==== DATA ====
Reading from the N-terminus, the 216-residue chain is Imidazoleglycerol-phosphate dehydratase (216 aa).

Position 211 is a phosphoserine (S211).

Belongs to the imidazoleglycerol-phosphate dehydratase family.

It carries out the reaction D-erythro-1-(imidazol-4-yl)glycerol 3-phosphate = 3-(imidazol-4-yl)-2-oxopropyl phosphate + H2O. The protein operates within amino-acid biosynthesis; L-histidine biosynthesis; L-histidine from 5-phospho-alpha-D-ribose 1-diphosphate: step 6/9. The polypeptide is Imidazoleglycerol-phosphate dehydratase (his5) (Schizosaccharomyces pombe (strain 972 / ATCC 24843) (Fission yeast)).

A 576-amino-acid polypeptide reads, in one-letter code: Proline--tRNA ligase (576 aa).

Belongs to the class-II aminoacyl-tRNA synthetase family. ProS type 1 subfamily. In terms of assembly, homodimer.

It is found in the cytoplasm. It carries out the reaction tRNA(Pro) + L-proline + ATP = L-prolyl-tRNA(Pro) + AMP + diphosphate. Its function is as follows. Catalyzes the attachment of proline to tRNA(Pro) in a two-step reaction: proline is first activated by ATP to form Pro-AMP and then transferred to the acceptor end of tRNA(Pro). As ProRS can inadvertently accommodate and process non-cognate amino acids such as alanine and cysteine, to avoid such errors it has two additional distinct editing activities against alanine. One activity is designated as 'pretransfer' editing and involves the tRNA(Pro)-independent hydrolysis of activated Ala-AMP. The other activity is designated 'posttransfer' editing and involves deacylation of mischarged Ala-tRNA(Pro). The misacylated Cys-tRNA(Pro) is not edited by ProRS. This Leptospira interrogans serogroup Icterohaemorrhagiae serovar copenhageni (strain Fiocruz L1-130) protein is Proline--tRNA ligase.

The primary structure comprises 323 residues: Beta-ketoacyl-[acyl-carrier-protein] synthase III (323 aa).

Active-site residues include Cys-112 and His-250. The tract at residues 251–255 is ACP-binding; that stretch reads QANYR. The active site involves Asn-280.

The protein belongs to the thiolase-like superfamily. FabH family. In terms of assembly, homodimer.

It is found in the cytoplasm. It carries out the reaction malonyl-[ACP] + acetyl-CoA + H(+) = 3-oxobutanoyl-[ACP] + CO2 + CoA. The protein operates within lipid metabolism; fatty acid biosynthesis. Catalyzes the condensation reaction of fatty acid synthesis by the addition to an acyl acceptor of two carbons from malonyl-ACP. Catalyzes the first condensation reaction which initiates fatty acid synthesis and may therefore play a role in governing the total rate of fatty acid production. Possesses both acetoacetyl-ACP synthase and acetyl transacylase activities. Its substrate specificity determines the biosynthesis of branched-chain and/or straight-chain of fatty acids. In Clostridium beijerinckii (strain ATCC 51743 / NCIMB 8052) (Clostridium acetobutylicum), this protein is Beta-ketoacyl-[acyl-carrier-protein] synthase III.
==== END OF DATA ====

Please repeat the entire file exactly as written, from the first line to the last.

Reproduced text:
Reading from the N-terminus, the 216-residue chain is Imidazoleglycerol-phosphate dehydratase (216 aa).

Position 211 is a phosphoserine (S211).

Belongs to the imidazoleglycerol-phosphate dehydratase family.

It carries out the reaction D-erythro-1-(imidazol-4-yl)glycerol 3-phosphate = 3-(imidazol-4-yl)-2-oxopropyl phosphate + H2O. The protein operates within amino-acid biosynthesis; L-histidine biosynthesis; L-histidine from 5-phospho-alpha-D-ribose 1-diphosphate: step 6/9. The polypeptide is Imidazoleglycerol-phosphate dehydratase (his5) (Schizosaccharomyces pombe (strain 972 / ATCC 24843) (Fission yeast)).

A 576-amino-acid polypeptide reads, in one-letter code: Proline--tRNA ligase (576 aa).

Belongs to the class-II aminoacyl-tRNA synthetase family. ProS type 1 subfamily. In terms of assembly, homodimer.

It is found in the cytoplasm. It carries out the reaction tRNA(Pro) + L-proline + ATP = L-prolyl-tRNA(Pro) + AMP + diphosphate. Its function is as follows. Catalyzes the attachment of proline to tRNA(Pro) in a two-step reaction: proline is first activated by ATP to form Pro-AMP and then transferred to the acceptor end of tRNA(Pro). As ProRS can inadvertently accommodate and process non-cognate amino acids such as alanine and cysteine, to avoid such errors it has two additional distinct editing activities against alanine. One activity is designated as 'pretransfer' editing and involves the tRNA(Pro)-independent hydrolysis of activated Ala-AMP. The other activity is designated 'posttransfer' editing and involves deacylation of mischarged Ala-tRNA(Pro). The misacylated Cys-tRNA(Pro) is not edited by ProRS. This Leptospira interrogans serogroup Icterohaemorrhagiae serovar copenhageni (strain Fiocruz L1-130) protein is Proline--tRNA ligase.

The primary structure comprises 323 residues: Beta-ketoacyl-[acyl-carrier-protein] synthase III (323 aa).

Active-site residues include Cys-112 and His-250. The tract at residues 251–255 is ACP-binding; that stretch reads QANYR. The active site involves Asn-280.

The protein belongs to the thiolase-like superfamily. FabH family. In terms of assembly, homodimer.

It is found in the cytoplasm. It carries out the reaction malonyl-[ACP] + acetyl-CoA + H(+) = 3-oxobutanoyl-[ACP] + CO2 + CoA. The protein operates within lipid metabolism; fatty acid biosynthesis. Catalyzes the condensation reaction of fatty acid synthesis by the addition to an acyl acceptor of two carbons from malonyl-ACP. Catalyzes the first condensation reaction which initiates fatty acid synthesis and may therefore play a role in governing the total rate of fatty acid production. Possesses both acetoacetyl-ACP synthase and acetyl transacylase activities. Its substrate specificity determines the biosynthesis of branched-chain and/or straight-chain of fatty acids. In Clostridium beijerinckii (strain ATCC 51743 / NCIMB 8052) (Clostridium acetobutylicum), this protein is Beta-ketoacyl-[acyl-carrier-protein] synthase III.